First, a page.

Section 7(1A) read with schedule II of the Central Goods & Service Tax Act, 2017 (CGST Act), prescribes that “agreeing to the obligation to refrain from an act, or to tolerate an act or a situation, or to do an act” shall be treated to be a supply of service under the act. The same provision was also in place in the erstwhile tax regime under section 66E(e) of the Finance Act, 1994.
The above-mentioned provision means that if a person agrees to tolerate an act or situation, such person acts as a service provider in exchange for a consideration paid by the service recipient. For example, A and B entered into a contract with a clause of liquidated damages in which the defaulting party needs to pay the damages to the non-defaulting party. In this case, it is tough to determine the nature of payment to be compensatory or in the nature of a consideration to a separate supply of service, i.e., tolerating an act that is in default by the party.
The EU courts, when presiding over matters relating to hotel cancellation charges, hotel no-show charges and flight no-show charges; and the UK courts on cases relating to late fees paid, compensation payments, and penalty, have held that there needs to be a relation between the payment made as consideration and the supply of service, failing which the tax cannot be levied. The courts have also taken the nature of payment into consideration and held that if the payment is of compensatory nature, then it cannot be said to be a consideration for a supply of service.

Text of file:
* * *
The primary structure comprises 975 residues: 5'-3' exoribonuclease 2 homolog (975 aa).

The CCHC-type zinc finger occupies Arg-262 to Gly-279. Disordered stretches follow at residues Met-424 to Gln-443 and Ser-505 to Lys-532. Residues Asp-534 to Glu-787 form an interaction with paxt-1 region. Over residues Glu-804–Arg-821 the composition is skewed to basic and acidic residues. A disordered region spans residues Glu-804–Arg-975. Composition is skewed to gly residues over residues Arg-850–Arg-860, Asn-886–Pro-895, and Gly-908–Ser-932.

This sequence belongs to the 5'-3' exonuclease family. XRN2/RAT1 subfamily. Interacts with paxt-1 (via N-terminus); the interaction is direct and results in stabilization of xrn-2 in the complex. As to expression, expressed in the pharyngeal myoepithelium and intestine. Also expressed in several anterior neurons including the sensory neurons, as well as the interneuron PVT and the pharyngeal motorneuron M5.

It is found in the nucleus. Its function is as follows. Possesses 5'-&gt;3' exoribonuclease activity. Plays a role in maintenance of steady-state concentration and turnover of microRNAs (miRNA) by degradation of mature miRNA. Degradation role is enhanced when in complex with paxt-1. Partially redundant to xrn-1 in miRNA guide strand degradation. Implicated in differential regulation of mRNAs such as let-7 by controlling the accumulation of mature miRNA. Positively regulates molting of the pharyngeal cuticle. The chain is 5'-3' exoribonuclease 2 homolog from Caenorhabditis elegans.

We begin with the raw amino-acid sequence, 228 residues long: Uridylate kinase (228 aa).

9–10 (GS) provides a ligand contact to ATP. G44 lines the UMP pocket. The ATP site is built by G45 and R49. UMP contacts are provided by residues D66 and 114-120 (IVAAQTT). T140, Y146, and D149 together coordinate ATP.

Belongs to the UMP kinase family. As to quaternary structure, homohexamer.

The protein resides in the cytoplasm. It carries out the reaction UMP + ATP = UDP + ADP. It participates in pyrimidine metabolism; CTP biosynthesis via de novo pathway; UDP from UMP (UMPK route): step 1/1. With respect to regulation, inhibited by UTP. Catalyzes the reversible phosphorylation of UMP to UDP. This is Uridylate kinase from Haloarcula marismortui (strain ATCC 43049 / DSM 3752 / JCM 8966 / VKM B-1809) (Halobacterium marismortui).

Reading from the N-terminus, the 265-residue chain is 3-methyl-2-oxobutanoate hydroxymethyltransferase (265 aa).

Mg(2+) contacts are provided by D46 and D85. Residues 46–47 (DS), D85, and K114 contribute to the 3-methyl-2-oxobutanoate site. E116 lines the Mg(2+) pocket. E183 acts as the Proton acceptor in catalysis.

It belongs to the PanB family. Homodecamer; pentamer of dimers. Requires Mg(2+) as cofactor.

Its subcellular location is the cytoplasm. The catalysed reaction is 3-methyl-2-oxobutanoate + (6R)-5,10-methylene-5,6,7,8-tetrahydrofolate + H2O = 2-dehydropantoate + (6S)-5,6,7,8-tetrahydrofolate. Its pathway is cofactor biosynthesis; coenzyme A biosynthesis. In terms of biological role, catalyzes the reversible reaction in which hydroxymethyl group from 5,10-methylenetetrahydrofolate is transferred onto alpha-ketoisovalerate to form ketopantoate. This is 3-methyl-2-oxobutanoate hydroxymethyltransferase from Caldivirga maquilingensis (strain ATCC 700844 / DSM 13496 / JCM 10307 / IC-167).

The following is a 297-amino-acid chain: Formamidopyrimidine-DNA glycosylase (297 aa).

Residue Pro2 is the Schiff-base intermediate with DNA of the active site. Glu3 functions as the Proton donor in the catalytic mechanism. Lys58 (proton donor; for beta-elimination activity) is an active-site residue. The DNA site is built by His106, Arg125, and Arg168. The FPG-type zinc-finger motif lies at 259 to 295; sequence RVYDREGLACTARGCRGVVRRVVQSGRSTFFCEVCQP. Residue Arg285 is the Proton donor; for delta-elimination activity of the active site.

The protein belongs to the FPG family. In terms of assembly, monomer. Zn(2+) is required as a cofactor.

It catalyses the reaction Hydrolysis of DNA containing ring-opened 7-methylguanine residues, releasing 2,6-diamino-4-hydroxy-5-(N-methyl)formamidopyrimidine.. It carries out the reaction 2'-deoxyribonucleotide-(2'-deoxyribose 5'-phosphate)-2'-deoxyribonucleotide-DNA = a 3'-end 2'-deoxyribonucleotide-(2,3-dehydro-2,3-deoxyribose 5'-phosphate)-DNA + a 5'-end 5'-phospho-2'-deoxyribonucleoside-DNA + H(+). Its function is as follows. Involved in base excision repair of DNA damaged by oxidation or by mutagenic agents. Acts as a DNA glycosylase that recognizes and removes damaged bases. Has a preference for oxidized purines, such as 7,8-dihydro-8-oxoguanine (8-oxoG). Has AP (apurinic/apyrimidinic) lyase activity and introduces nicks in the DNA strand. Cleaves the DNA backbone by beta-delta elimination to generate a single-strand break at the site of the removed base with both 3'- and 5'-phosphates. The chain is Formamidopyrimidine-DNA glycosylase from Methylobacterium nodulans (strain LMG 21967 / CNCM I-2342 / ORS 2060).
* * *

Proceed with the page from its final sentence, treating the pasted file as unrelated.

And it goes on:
While the judgments of the EU and UK courts show a practice of reasonably limiting the scope of the said phrase, the Indian authorities seem to do the opposite and try to include everything possible under the ambit of a goods and service tax (GST). Advance rulings have held the liquidated damages and cheque bounce charges are liable to be taxed under GST. Circulars have ruled that fines, penalty and liquidated damages are not liable to be taxed, if they are only charged by the government, and not otherwise.
On the other hand, an advance ruling and some circulars have held that dormant account charges, container detention charges, and penal interest are not taxable under the GST. The above-mentioned circular relating to the penal interest on delayed payment of loans seems absurd because it creates an unreasonable technical classification between the penal interest and the charges (having substantially the same effect). According to the circular, such penal interest is absolved from GST liability, but the other charges, having the same nature, are still made taxable under GST.
It is evident that Indian authorities are not following a definite principle while dealing with such issues, which is not a good sign for the taxpayers. It would be interesting to see how India’s judiciary tackles this issue, by either upholding the advance rulings or encircling the taxpayers into GST ambit.
Maharashtra National Law University
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